BioNTech is credited for contributing the messenger RNA technology, which prompts the body to make a key protein from the virus, creating an immune response. The biotechnology company already had a history of working with Pfizer on influenza vaccines, and in March they clinched a deal to co-develop a shot to prevent against Covid-19 at research sites both in the U.S. and Germany. The two companies began human testing of the vaccine in April, before the existence of Operation Warp Speed was revealed publicly.

        Berlin gave the German company $445 million in an agreement in September to help accelerate the vaccine by building out manufacturing and development capacity in its home market.


      • arkie 1.1.3

        Finally, Kropotkin wrote about invention in The Conquest of Bread, which I think makes a good argument. Some excerpts:

        “There is not even a thought, or an invention, which is not common property, born of the past and the present. Thousands of inventors, known and unknown, who have died in poverty, have co-operated in the invention of each of these machines which embody the genius of man.

        “Science and industry, knowledge and application, discovery and practical realization leading to new discoveries, cunning of brain and of hand, toil of mind and muscle — all work together. Each discovery, each advance, each increase in the sum of human riches, owes its being to the physical and mental travail of the past and the present.

        “By what right then can any one whatever appropriate the least morsel of this immense whole and say — This is mine, not yours? … Thought being incapable of being patented, patents are a crying injustice in theory, and in practice they result in one of the great obstacles to the rapid development of invention.”


        • RedLogix

          The problem is not with the idea. Ideas are without limit and virtually free – anyone can have them.

          The challenge is turning the idea into something useful, and when it comes to vaccines as an example, it costs billions to develop, trial, approve, manufacture and build the distribution networks. It's all highly complex, tightly regulated and expensive operations undertaken by highly skilled researchers, technicians and operators.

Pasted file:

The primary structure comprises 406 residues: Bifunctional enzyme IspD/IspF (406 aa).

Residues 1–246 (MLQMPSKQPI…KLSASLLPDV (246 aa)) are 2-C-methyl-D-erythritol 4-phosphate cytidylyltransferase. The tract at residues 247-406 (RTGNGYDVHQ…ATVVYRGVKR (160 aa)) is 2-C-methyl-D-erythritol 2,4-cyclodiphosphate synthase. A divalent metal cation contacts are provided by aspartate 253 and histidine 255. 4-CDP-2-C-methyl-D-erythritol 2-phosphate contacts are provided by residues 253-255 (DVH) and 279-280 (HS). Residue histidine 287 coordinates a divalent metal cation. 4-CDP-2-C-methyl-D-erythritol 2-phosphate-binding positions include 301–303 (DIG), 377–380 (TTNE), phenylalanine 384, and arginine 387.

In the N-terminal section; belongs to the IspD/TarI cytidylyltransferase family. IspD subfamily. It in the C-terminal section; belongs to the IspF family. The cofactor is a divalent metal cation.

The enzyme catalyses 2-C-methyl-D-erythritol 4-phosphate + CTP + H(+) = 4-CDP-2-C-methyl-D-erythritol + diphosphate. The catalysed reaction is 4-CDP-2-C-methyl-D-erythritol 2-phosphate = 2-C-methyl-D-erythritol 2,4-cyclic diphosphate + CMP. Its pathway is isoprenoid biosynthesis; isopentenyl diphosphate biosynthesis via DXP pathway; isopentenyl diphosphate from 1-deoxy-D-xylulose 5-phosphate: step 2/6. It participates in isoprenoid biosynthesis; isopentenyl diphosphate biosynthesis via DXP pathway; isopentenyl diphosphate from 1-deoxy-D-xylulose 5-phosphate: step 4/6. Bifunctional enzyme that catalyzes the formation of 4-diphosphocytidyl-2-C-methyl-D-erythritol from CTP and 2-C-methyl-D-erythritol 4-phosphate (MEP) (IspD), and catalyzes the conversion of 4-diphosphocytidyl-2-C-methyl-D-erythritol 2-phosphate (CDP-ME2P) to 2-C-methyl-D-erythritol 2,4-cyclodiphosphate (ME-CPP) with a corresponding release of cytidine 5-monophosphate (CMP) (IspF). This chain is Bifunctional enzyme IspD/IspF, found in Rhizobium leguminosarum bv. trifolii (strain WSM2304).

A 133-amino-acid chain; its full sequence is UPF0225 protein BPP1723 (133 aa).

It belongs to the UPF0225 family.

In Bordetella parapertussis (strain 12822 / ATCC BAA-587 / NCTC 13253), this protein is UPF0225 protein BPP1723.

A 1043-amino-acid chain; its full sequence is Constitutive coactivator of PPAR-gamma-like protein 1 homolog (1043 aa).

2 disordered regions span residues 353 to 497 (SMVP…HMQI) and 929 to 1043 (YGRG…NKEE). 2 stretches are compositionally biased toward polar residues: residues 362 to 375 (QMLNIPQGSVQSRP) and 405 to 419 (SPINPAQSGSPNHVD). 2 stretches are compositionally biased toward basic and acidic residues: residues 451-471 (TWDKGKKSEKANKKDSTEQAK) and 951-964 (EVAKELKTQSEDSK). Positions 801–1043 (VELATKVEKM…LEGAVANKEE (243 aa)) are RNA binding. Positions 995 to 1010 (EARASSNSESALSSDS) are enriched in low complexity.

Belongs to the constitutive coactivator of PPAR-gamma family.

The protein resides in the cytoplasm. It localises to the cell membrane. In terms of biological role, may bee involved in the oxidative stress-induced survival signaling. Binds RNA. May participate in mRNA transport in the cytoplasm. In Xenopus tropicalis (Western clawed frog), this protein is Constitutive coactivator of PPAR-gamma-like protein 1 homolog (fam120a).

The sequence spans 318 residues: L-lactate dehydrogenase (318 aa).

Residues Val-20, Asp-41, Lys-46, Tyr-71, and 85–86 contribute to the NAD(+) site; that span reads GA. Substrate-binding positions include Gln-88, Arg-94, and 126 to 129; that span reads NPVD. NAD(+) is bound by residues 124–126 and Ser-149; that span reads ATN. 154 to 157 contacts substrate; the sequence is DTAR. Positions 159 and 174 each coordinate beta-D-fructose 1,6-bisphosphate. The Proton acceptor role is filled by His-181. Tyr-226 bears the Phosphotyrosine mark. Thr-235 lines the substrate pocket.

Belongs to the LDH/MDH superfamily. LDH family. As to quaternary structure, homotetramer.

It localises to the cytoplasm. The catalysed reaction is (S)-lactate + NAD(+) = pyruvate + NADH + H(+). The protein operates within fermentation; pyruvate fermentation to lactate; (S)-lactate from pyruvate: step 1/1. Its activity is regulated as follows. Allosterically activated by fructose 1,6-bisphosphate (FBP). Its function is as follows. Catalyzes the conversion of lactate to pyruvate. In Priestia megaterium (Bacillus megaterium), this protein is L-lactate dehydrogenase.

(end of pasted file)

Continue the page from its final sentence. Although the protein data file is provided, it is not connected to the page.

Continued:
None of it happens for free.

          • arkie

            None of it happens for free.

            A large part is publicly funded (see 1.1.1 & 1.1.2 above). The point you’re missing is those researchers, technicians and operators were educated in public schools, used publicly funded transportation and communication networks, regulated by public institutions and governed by publicly elected politicians, etc etc. We are bouyed along on the cresting wave of history, by the momentum of every preceding human who laboured to shape the world. We have always achieved the most by co-operating, and for tens of thousands of years it did happen ‘for free’.

            • RedLogix

              The point you’re missing is those researchers, technicians and operators were educated in public schools, used publicly funded transportation and communication networks, regulated by public institutions and governed by publicly elected politicians, etc etc.

              I'm very well aware of this – it's essentially called social infrastructure. It's one of the most important ways the public sector contributes towards the economy.

              But to argue this means the private sector should somehow do everything for free simply does not follow. These two aspects of our economic life, the public and the private co-exist in symbiosis with each other, each complementing the others strengths. It's not an either/or binary choice.

              • Incognito

                But to argue this means the private sector should somehow do everything for free simply does not follow.

                Strawman’s argument; nobody said that.

                AstraZeneca has promised not to profit from its Covid-19 vaccine but that promise is starting to come under a cloud …

                The temptation might be too strong.

              • Drowsy M. Kram